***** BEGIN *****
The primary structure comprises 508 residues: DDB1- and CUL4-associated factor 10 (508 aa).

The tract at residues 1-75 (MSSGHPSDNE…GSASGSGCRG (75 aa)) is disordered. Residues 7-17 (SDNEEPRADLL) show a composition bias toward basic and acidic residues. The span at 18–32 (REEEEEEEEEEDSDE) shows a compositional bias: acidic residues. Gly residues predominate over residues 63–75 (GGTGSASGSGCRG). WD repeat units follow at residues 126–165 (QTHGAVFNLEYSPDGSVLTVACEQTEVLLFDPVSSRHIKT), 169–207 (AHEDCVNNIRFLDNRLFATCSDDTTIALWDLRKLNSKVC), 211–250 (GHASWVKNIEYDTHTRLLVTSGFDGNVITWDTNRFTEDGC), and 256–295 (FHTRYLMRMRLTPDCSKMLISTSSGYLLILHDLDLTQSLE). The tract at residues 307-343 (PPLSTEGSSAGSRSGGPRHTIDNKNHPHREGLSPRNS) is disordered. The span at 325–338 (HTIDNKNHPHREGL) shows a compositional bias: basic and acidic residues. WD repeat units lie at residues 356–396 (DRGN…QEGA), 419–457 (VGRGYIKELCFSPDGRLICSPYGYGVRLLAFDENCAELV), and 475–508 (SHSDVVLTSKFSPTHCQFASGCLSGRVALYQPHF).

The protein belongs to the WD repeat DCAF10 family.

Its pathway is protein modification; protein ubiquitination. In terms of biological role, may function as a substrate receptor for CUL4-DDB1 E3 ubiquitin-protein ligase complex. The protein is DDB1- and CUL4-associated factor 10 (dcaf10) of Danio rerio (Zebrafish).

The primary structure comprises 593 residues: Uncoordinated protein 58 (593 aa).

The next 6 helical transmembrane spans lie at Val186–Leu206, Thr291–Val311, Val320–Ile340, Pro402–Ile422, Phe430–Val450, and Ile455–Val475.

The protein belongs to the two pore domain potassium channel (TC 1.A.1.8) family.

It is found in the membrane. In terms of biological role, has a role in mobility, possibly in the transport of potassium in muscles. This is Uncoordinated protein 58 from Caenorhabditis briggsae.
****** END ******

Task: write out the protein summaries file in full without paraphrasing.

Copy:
The primary structure comprises 508 residues: DDB1- and CUL4-associated factor 10 (508 aa).

The tract at residues 1-75 (MSSGHPSDNE…GSASGSGCRG (75 aa)) is disordered. Residues 7-17 (SDNEEPRADLL) show a composition bias toward basic and acidic residues. The span at 18–32 (REEEEEEEEEEDSDE) shows a compositional bias: acidic residues. Gly residues predominate over residues 63–75 (GGTGSASGSGCRG). WD repeat units follow at residues 126–165 (QTHGAVFNLEYSPDGSVLTVACEQTEVLLFDPVSSRHIKT), 169–207 (AHEDCVNNIRFLDNRLFATCSDDTTIALWDLRKLNSKVC), 211–250 (GHASWVKNIEYDTHTRLLVTSGFDGNVITWDTNRFTEDGC), and 256–295 (FHTRYLMRMRLTPDCSKMLISTSSGYLLILHDLDLTQSLE). The tract at residues 307-343 (PPLSTEGSSAGSRSGGPRHTIDNKNHPHREGLSPRNS) is disordered. The span at 325–338 (HTIDNKNHPHREGL) shows a compositional bias: basic and acidic residues. WD repeat units lie at residues 356–396 (DRGN…QEGA), 419–457 (VGRGYIKELCFSPDGRLICSPYGYGVRLLAFDENCAELV), and 475–508 (SHSDVVLTSKFSPTHCQFASGCLSGRVALYQPHF).

The protein belongs to the WD repeat DCAF10 family.

Its pathway is protein modification; protein ubiquitination. In terms of biological role, may function as a substrate receptor for CUL4-DDB1 E3 ubiquitin-protein ligase complex. The protein is DDB1- and CUL4-associated factor 10 (dcaf10) of Danio rerio (Zebrafish).

The primary structure comprises 593 residues: Uncoordinated protein 58 (593 aa).

The next 6 helical transmembrane spans lie at Val186–Leu206, Thr291–Val311, Val320–Ile340, Pro402–Ile422, Phe430–Val450, and Ile455–Val475.

The protein belongs to the two pore domain potassium channel (TC 1.A.1.8) family.

It is found in the membrane. In terms of biological role, has a role in mobility, possibly in the transport of potassium in muscles. This is Uncoordinated protein 58 from Caenorhabditis briggsae.